Weil likened the growing fundraising burden to a frog in boiling water—with the water heating so gradually, there’s no sudden sense of danger.

“Parents need to realize that the water has been boiling for a while.”

With every infusion of fundraising cash, she said, “You’re dropping ice cubes into boiling water and it’s better, but as long as the source of problem is getting worse you just cannot keep up.”

Efforts exist to pump up low-income schools’ fundraising muscle or share fundraising proceeds among schools, but they’re not widespread.

As a parent of children at two very different schools, Falcone doesn’t fault Polaris parents for their fundraising prowess, but wishes more could be done to close the gap.

At Gilpin, she said, raising big bucks is like “chipping away at a giant glacier with a spoon.”

The fortunate few

A scan of Guidestar’s database of nonprofit financial reports reveals that more than a half-dozen Colorado PTAs or PTOs—most in Denver—reported income of $200,000 or more in 2013. At least a dozen more reported more than $100,000.

“I don’t blame them,” said Shawna Fritzler, a Jeffco parent and treasurer of the Colorado PTA. “I want to do the best for my school, too. But at the same time, I hate creating that inequity.”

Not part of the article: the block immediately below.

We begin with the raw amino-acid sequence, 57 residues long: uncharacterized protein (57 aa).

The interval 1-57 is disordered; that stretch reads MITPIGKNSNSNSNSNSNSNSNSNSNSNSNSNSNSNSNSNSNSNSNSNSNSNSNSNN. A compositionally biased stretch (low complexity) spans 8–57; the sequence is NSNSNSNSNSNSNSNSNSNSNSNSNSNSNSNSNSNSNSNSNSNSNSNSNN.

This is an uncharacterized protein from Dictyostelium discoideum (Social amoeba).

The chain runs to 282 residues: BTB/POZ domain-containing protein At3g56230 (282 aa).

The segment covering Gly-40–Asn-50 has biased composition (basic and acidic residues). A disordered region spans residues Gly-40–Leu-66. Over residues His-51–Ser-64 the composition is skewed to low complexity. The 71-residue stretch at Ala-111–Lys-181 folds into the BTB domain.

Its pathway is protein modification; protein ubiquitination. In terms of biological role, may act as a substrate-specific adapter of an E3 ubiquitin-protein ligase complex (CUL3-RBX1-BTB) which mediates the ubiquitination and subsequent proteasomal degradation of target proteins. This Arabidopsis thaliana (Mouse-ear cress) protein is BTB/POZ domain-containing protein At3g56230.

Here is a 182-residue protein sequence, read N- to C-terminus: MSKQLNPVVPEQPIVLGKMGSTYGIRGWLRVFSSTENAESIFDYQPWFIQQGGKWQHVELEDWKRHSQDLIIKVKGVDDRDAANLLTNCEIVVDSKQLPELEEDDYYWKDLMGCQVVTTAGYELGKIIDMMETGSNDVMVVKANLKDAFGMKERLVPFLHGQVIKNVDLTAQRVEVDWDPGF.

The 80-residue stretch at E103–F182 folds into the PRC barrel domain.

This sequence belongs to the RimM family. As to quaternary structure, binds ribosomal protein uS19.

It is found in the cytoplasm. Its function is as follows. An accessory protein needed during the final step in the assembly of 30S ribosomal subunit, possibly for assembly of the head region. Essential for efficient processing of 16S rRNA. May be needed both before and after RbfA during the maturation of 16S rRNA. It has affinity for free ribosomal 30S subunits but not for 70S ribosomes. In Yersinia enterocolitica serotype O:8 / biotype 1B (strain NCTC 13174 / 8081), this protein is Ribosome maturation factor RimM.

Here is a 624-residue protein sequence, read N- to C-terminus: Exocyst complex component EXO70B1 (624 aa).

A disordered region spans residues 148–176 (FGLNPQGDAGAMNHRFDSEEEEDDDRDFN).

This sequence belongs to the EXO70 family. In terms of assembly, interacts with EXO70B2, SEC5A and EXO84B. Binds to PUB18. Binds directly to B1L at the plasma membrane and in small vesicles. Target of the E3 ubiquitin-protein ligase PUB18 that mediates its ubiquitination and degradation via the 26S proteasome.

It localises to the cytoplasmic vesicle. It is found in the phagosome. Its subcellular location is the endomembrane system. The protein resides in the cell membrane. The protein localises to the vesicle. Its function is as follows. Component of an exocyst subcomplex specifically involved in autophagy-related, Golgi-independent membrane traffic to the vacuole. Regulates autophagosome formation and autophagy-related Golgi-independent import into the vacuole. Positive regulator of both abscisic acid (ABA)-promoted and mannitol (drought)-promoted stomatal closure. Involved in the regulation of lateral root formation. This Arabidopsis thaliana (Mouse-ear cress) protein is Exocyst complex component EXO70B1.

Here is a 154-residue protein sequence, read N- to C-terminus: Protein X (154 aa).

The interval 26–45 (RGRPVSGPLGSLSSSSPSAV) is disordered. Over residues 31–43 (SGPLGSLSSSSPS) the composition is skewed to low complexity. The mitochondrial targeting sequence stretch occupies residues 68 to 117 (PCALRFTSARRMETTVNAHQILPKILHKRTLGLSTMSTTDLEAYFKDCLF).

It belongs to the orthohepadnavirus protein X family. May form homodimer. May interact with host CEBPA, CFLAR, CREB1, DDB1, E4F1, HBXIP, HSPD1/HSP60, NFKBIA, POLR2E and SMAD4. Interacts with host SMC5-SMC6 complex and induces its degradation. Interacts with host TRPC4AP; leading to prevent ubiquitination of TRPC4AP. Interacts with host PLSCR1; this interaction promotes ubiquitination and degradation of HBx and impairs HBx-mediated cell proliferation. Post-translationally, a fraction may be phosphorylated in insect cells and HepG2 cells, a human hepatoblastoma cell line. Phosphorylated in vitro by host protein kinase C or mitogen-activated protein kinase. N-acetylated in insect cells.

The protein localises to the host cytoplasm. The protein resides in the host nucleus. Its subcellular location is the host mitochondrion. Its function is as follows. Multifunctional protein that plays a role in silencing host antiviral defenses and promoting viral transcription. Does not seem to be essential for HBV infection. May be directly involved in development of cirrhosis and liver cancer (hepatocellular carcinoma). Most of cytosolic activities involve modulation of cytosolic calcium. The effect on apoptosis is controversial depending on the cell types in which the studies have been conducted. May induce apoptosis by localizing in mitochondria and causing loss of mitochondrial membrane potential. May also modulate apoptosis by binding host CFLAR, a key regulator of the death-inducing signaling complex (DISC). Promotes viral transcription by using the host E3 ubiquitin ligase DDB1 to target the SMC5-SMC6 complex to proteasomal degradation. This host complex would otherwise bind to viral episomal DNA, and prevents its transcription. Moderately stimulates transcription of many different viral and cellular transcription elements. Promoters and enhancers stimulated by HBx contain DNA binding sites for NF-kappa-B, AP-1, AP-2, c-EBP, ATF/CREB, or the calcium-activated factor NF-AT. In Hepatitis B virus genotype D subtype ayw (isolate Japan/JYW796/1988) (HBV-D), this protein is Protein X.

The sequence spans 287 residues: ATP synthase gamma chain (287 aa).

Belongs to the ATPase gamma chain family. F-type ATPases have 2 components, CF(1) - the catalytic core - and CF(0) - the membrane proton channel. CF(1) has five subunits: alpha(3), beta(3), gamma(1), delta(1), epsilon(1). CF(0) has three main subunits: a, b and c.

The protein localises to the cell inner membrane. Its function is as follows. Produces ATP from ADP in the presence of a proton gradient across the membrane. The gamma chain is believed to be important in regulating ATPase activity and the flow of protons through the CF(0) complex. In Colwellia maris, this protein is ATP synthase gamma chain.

Slavens, Steele, Bromwell, Westerly Creek, Lowry, Bill Roberts, Cory, Swigert and University Park are among the highest fundraising schools in Denver, according to Guidestar. There are also several high-grossing schools outside the city, though their fundraising proceeds tend to be somewhat lower than Denver’s top tier.

"I want to do the best for my school, too. But at the same time, I hate creating that inequity."Shawna Fritzler, Colorado PTA treasurer

At many higher-income schools, parents have the time and know-how to organize galas, wine-tastings and auctions. They may be able to line up lucrative sponsorships or secure big-ticket auction items—things like week-long Mexican getaways, autographed sports memorabilia or limousine outings.

Many also have the means to attend ticketed fundraisers and contribute generously to their schools’ direct giving campaigns.

But tapping parents in the same way at Gilpin and many other district schools is unrealistic.

“Our school has working parents, single parents, grandparents raising their grandchildren,” said Jenn Koelliker, who has three children at Gilpin and a baby at home. “We don’t have stay-at-home moms with middle-class backgrounds like myself going out and using their free time to raise money.”